I have been fascinated by insects during the past several weeks.: quite a paradigm-shift from living the Twin Cities, where authorities-that-be spray the lakes and wetlands to minimize mosquitos. At night, midges, mosquitoes and moths fall in love with my cabin lights. Spiders race up and down the screens (yes, on both sides), pouncing or repairing webs, according to their type. According to my handbook on spiders, many of them actually eat their old webs and recycle the material every day. On the riverbank and high up in the trees, the lightning bugs flicker on and off. Beyond the screens, I hear the leathery zoom-whoosh of bats, and at the very edge of vision, several huge, ghostly types of moths — enormous, fleshy bodies darting about on ethereal, luminous wings. Some, I assume, must be feeding at my buffet-line of gnats and midges, while others are drawn to the light themselves.
I’ve also had many beetles visit, including several *ginormous* examples. Yesterday, I found what Jill referred to as an “assassin bug” — hopefully that is just a nickname. A giant stag-type beetle was thudding around in my bedroom last night. Another HUGE beetle was discovered while I was taking a bath: I did the best I could under the circumstances by humanely trapping it in a big plastic zip-lock baggie (with the idea of bringing the poor monster outside after I was finished with my bath). It repaid my kind gesture by promptly shredding the zip-lock bag (!) and hiding by the fireplace! Yowza.
For long hours, I have been experiencing what Mihaly Csiksczentmihalyi, in a recent Smithsonian article on Samuel Johnson, referred to as the experience of “autotelic flow” — this is what artists and authors know as that place we go in our heads/hearts when everything is connecting. It is such a joy to feel lost or given over to process, completely engaged in the present moment, a studio work mode that is creative, productive, meaning-producing.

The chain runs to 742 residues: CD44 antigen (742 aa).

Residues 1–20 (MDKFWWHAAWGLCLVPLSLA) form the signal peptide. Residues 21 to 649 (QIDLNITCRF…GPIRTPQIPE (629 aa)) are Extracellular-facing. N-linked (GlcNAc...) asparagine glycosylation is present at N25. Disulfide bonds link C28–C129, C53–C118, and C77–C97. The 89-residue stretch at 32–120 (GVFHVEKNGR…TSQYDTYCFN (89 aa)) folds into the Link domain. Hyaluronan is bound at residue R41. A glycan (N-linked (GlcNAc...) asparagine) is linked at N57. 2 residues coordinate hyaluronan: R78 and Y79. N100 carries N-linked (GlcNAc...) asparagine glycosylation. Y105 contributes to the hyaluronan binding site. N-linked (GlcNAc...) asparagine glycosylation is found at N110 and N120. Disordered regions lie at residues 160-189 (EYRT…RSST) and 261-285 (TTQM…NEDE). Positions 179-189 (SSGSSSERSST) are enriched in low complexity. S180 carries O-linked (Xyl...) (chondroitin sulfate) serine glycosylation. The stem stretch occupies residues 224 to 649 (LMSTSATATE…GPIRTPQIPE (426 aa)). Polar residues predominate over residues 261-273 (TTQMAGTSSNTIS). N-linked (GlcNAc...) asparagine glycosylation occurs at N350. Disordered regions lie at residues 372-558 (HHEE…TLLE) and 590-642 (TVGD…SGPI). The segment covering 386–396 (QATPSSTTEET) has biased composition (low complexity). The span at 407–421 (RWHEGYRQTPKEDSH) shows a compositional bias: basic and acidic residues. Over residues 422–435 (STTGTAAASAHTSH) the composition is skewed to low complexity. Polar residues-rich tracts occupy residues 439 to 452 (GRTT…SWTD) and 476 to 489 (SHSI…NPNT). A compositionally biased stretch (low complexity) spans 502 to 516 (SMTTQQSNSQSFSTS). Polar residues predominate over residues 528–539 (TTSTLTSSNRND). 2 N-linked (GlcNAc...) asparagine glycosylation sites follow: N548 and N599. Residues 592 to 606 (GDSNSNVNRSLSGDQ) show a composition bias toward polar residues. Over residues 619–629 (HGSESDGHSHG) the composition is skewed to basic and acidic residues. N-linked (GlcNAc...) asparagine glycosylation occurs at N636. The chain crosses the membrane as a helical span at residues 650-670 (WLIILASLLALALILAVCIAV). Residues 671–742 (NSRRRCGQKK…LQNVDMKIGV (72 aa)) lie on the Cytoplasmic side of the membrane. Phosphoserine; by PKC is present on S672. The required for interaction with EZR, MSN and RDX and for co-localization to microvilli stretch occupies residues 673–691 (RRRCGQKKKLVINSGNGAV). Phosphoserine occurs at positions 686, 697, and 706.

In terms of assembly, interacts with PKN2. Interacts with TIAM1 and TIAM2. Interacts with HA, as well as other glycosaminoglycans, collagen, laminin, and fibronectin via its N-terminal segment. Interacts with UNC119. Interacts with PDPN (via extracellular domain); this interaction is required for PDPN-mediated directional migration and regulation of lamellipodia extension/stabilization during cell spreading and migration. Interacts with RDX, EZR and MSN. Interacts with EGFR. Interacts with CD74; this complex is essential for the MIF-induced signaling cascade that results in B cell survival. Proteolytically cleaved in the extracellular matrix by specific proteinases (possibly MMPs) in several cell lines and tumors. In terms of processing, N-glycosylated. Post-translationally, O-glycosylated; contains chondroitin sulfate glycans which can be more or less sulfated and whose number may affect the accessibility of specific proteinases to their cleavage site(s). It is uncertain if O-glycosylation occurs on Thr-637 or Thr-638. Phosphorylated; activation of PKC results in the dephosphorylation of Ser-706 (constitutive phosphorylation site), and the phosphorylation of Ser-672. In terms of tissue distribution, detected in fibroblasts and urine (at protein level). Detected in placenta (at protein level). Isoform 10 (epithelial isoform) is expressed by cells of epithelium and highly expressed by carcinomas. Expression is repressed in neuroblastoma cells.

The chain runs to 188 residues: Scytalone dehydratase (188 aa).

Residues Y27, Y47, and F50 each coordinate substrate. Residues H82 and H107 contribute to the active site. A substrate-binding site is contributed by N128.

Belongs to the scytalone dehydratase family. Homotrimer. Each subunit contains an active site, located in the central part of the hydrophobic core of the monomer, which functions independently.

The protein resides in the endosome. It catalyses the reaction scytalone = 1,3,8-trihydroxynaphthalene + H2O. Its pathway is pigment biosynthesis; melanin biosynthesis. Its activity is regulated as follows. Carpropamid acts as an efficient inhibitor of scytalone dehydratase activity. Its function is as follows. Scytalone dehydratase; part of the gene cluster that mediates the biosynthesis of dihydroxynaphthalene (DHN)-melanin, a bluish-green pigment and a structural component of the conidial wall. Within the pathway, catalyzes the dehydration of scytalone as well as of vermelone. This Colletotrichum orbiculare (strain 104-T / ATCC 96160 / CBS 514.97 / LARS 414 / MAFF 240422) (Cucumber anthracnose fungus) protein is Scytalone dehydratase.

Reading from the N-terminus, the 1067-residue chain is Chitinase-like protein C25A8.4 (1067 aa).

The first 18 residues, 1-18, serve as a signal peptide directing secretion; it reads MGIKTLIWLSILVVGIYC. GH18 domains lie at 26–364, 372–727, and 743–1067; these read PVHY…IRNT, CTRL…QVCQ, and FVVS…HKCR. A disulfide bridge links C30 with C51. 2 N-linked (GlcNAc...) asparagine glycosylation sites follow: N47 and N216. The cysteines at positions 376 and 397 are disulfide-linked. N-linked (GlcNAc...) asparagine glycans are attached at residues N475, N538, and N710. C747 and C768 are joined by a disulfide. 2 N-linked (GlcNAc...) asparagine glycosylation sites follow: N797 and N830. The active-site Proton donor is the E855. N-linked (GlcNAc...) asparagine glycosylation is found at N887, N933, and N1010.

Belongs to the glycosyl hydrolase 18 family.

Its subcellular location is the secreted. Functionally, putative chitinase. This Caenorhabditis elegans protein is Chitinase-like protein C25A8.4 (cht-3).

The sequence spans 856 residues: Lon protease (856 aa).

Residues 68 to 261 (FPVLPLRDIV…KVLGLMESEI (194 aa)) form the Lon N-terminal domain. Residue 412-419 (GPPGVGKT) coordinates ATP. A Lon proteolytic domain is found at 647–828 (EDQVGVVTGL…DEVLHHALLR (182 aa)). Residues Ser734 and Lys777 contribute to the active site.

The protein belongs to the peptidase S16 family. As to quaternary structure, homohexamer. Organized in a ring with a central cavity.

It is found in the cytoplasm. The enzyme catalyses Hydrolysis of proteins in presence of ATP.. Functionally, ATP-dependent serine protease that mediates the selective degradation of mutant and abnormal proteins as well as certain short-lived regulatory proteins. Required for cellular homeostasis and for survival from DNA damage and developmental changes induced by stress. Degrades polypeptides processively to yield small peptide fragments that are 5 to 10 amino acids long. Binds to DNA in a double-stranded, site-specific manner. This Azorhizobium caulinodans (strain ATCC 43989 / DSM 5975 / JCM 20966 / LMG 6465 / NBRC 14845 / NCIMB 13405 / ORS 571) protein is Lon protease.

Not the article from Smithsonian, but another article in which Mihaly discusses flow:
“Sense of time is altered – hours pass by in minutes.”
And the minutes dance with hours.
It takes hours to upload images at the end of each week, as the research station has a fairly slow internet connection.
How many days have I been here?
How long did it take the river to carve this valley?
The adult mayfly, I have learned, hatches with the sole purpose of procreation: a day of bliss (one hopes), then it dies. It doesn’t even have working mouth-parts.
Last night, or was it last month?, my friend asked me how many drafts a particular poem went through, and I said two, a first & a second — but maybe I’ve forgotten. How long were the words in my thoughts, before I set them down? The water takes two weeks to flow through Lake St. Croix. Mercury particles last approximately a year in the atmosphere before they rain down. Maybe it has taken me my whole life, right up to this moment, to finish this first draft.